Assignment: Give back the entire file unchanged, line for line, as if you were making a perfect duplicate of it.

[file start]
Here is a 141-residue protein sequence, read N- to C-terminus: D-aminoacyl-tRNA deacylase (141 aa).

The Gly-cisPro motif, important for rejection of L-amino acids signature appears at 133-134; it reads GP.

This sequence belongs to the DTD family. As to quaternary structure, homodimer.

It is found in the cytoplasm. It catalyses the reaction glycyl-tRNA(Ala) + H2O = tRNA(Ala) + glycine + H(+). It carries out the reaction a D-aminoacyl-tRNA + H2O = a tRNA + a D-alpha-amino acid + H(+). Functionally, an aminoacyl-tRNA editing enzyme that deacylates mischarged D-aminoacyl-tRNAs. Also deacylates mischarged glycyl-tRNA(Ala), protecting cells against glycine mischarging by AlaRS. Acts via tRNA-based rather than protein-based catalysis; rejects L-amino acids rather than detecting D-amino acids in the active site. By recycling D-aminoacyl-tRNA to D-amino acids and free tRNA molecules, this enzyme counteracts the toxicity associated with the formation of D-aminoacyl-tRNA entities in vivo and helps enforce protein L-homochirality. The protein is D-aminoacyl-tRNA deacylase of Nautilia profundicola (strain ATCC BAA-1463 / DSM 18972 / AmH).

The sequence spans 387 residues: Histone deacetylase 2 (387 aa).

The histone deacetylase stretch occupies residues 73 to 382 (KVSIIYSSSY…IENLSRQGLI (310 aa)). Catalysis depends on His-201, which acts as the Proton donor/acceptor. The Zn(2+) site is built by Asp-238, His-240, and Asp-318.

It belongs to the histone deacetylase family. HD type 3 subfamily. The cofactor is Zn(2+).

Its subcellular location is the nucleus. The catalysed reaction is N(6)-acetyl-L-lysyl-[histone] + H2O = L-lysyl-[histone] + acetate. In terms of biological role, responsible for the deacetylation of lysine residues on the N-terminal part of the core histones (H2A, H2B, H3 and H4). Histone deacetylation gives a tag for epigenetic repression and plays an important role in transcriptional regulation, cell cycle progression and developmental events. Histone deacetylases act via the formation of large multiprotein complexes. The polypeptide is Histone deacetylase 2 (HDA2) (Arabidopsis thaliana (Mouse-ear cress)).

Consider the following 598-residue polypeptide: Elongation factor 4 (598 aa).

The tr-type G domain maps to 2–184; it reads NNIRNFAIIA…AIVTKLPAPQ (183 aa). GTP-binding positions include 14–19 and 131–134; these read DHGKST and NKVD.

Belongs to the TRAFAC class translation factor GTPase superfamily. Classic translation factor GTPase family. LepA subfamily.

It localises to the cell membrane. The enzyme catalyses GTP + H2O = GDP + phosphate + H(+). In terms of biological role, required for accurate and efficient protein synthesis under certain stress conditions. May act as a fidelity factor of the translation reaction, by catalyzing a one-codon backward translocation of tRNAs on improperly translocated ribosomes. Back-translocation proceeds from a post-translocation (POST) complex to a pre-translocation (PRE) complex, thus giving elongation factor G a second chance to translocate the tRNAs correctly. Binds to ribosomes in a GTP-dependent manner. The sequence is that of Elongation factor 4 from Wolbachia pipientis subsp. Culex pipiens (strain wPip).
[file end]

Here is a 141-residue protein sequence, read N- to C-terminus: D-aminoacyl-tRNA deacylase (141 aa).

The Gly-cisPro motif, important for rejection of L-amino acids signature appears at 133-134; it reads GP.

This sequence belongs to the DTD family. As to quaternary structure, homodimer.

It is found in the cytoplasm. It catalyses the reaction glycyl-tRNA(Ala) + H2O = tRNA(Ala) + glycine + H(+). It carries out the reaction a D-aminoacyl-tRNA + H2O = a tRNA + a D-alpha-amino acid + H(+). Functionally, an aminoacyl-tRNA editing enzyme that deacylates mischarged D-aminoacyl-tRNAs. Also deacylates mischarged glycyl-tRNA(Ala), protecting cells against glycine mischarging by AlaRS. Acts via tRNA-based rather than protein-based catalysis; rejects L-amino acids rather than detecting D-amino acids in the active site. By recycling D-aminoacyl-tRNA to D-amino acids and free tRNA molecules, this enzyme counteracts the toxicity associated with the formation of D-aminoacyl-tRNA entities in vivo and helps enforce protein L-homochirality. The protein is D-aminoacyl-tRNA deacylase of Nautilia profundicola (strain ATCC BAA-1463 / DSM 18972 / AmH).

The sequence spans 387 residues: Histone deacetylase 2 (387 aa).

The histone deacetylase stretch occupies residues 73 to 382 (KVSIIYSSSY…IENLSRQGLI (310 aa)). Catalysis depends on His-201, which acts as the Proton donor/acceptor. The Zn(2+) site is built by Asp-238, His-240, and Asp-318.

It belongs to the histone deacetylase family. HD type 3 subfamily. The cofactor is Zn(2+).

Its subcellular location is the nucleus. The catalysed reaction is N(6)-acetyl-L-lysyl-[histone] + H2O = L-lysyl-[histone] + acetate. In terms of biological role, responsible for the deacetylation of lysine residues on the N-terminal part of the core histones (H2A, H2B, H3 and H4). Histone deacetylation gives a tag for epigenetic repression and plays an important role in transcriptional regulation, cell cycle progression and developmental events. Histone deacetylases act via the formation of large multiprotein complexes. The polypeptide is Histone deacetylase 2 (HDA2) (Arabidopsis thaliana (Mouse-ear cress)).

Consider the following 598-residue polypeptide: Elongation factor 4 (598 aa).

The tr-type G domain maps to 2–184; it reads NNIRNFAIIA…AIVTKLPAPQ (183 aa). GTP-binding positions include 14–19 and 131–134; these read DHGKST and NKVD.

Belongs to the TRAFAC class translation factor GTPase superfamily. Classic translation factor GTPase family. LepA subfamily.

It localises to the cell membrane. The enzyme catalyses GTP + H2O = GDP + phosphate + H(+). In terms of biological role, required for accurate and efficient protein synthesis under certain stress conditions. May act as a fidelity factor of the translation reaction, by catalyzing a one-codon backward translocation of tRNAs on improperly translocated ribosomes. Back-translocation proceeds from a post-translocation (POST) complex to a pre-translocation (PRE) complex, thus giving elongation factor G a second chance to translocate the tRNAs correctly. Binds to ribosomes in a GTP-dependent manner. The sequence is that of Elongation factor 4 from Wolbachia pipientis subsp. Culex pipiens (strain wPip).